For Applebaum, the most painful element of her narrative is the acknowledgement, the wistful acceptance, that many of these modern clercs used to be her coworkers, professional colleagues, and even her close friends. The author begins Twilight of Democracy recounting a 1999 New Year’s Eve party that she threw at the turn of the millennium for dozens of conservative friends of her and her husband, Polish politician Radek Sikorski. Most attendees knew each other from their work in the Polish, British, and/or American center-right political institutions of that optimistic, unipolar era of democratic capitalism’s ascendance. Two decades on, many of Applebaum’s girlfriends, office chums, even a godmother to her children, who began the year 2000 with her and her husband at that party have since grown to believe that her ideological views are sinister and treacherous. “…I would now cross the street to avoid some of the people who were at my New Year’s Eve party,” the author laments, and “they in turn would not only refuse to enter my house, they would be embarrassed to admit that they had ever been there.” A leading critic of communist authoritarianism, in the Soviet Union, she personally identifies with the center-right ideology of “European Christian Democrats… and the [American] Republican Party of John McCain.” It is not her politics that have changed for the sinister, but those of her onetime friends and colleagues.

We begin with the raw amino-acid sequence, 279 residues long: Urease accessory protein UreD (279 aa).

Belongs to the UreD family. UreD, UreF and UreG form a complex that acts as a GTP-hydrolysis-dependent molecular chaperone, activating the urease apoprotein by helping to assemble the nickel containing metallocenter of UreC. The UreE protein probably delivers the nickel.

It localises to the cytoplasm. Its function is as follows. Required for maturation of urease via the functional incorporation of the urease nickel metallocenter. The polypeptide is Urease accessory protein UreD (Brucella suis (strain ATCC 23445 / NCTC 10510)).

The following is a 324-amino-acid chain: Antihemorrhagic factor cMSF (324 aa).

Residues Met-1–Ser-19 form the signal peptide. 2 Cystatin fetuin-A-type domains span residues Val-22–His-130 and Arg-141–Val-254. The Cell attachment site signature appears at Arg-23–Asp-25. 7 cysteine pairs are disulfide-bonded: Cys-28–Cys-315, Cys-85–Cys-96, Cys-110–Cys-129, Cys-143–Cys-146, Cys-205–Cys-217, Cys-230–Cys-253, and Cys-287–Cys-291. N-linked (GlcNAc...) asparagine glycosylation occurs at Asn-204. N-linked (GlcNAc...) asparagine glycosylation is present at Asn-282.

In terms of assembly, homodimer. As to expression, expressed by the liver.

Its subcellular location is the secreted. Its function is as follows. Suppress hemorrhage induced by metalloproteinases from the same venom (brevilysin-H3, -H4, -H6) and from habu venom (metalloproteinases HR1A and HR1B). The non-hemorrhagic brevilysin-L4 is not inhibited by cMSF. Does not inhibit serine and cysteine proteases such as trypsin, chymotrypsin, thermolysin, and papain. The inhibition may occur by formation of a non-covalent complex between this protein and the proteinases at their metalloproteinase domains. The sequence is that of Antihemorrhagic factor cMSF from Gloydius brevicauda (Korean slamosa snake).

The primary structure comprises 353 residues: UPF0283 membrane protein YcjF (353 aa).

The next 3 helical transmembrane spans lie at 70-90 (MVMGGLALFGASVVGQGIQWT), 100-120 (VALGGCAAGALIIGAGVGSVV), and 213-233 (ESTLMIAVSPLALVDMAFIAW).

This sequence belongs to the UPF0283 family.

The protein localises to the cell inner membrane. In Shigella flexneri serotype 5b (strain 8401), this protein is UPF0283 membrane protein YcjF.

Who then, of Applebaum’s circle of former acquaintances, does she indict as modern day clercs? Figures as well-known as Boris Johnson (himself a former journalist) and Laura Ingraham are discussed in lengthy sections of Twilight of Democracy, as are less recognizable individuals like John O’Sullivan of Britain, Jacek Kurski of Poland, Maria Schmidt of Hungary, and Rafael Bardaji of Spain. While many of these individuals weren’t at the New Year’s Eve party, nor are some of them figures that the author has talked to more than a few times, she nonetheless identifies them as once being the kind of people that she once enjoyed keeping company with. All of these individuals were at Applebaum’s metaphorical New Year’s party.